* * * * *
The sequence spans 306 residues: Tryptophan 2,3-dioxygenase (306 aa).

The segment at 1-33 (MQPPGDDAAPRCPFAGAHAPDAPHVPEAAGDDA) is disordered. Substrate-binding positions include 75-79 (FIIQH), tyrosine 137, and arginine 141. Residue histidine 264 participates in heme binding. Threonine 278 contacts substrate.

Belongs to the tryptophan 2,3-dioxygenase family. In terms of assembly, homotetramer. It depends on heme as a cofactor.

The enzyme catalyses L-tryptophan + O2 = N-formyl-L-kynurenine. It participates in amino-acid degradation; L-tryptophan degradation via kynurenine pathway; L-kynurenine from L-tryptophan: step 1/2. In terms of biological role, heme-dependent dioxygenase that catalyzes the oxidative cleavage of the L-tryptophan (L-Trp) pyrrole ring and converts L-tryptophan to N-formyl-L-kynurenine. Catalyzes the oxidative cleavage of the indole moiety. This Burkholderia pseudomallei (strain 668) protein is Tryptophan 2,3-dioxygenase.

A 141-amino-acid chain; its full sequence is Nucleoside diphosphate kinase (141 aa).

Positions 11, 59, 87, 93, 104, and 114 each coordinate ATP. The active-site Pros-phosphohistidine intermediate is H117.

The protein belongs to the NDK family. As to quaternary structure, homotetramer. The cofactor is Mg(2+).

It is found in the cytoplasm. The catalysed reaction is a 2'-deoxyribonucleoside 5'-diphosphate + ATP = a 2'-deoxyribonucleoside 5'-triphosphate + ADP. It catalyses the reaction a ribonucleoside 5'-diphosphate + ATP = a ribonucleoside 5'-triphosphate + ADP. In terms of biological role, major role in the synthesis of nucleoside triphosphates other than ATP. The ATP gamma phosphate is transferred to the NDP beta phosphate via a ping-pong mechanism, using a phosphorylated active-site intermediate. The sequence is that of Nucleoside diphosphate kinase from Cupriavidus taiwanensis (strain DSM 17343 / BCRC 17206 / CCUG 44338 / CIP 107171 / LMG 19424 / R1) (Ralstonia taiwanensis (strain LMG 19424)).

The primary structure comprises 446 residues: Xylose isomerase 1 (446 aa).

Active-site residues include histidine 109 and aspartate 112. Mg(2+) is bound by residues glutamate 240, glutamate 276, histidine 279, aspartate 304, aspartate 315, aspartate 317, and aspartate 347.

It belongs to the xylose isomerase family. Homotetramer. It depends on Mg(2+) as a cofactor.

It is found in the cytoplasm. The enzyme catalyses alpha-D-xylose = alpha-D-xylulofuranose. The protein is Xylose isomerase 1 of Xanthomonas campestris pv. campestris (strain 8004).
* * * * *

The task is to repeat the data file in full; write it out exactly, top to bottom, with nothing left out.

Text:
The sequence spans 306 residues: Tryptophan 2,3-dioxygenase (306 aa).

The segment at 1-33 (MQPPGDDAAPRCPFAGAHAPDAPHVPEAAGDDA) is disordered. Substrate-binding positions include 75-79 (FIIQH), tyrosine 137, and arginine 141. Residue histidine 264 participates in heme binding. Threonine 278 contacts substrate.

Belongs to the tryptophan 2,3-dioxygenase family. In terms of assembly, homotetramer. It depends on heme as a cofactor.

The enzyme catalyses L-tryptophan + O2 = N-formyl-L-kynurenine. It participates in amino-acid degradation; L-tryptophan degradation via kynurenine pathway; L-kynurenine from L-tryptophan: step 1/2. In terms of biological role, heme-dependent dioxygenase that catalyzes the oxidative cleavage of the L-tryptophan (L-Trp) pyrrole ring and converts L-tryptophan to N-formyl-L-kynurenine. Catalyzes the oxidative cleavage of the indole moiety. This Burkholderia pseudomallei (strain 668) protein is Tryptophan 2,3-dioxygenase.

A 141-amino-acid chain; its full sequence is Nucleoside diphosphate kinase (141 aa).

Positions 11, 59, 87, 93, 104, and 114 each coordinate ATP. The active-site Pros-phosphohistidine intermediate is H117.

The protein belongs to the NDK family. As to quaternary structure, homotetramer. The cofactor is Mg(2+).

It is found in the cytoplasm. The catalysed reaction is a 2'-deoxyribonucleoside 5'-diphosphate + ATP = a 2'-deoxyribonucleoside 5'-triphosphate + ADP. It catalyses the reaction a ribonucleoside 5'-diphosphate + ATP = a ribonucleoside 5'-triphosphate + ADP. In terms of biological role, major role in the synthesis of nucleoside triphosphates other than ATP. The ATP gamma phosphate is transferred to the NDP beta phosphate via a ping-pong mechanism, using a phosphorylated active-site intermediate. The sequence is that of Nucleoside diphosphate kinase from Cupriavidus taiwanensis (strain DSM 17343 / BCRC 17206 / CCUG 44338 / CIP 107171 / LMG 19424 / R1) (Ralstonia taiwanensis (strain LMG 19424)).

The primary structure comprises 446 residues: Xylose isomerase 1 (446 aa).

Active-site residues include histidine 109 and aspartate 112. Mg(2+) is bound by residues glutamate 240, glutamate 276, histidine 279, aspartate 304, aspartate 315, aspartate 317, and aspartate 347.

It belongs to the xylose isomerase family. Homotetramer. It depends on Mg(2+) as a cofactor.

It is found in the cytoplasm. The enzyme catalyses alpha-D-xylose = alpha-D-xylulofuranose. The protein is Xylose isomerase 1 of Xanthomonas campestris pv. campestris (strain 8004).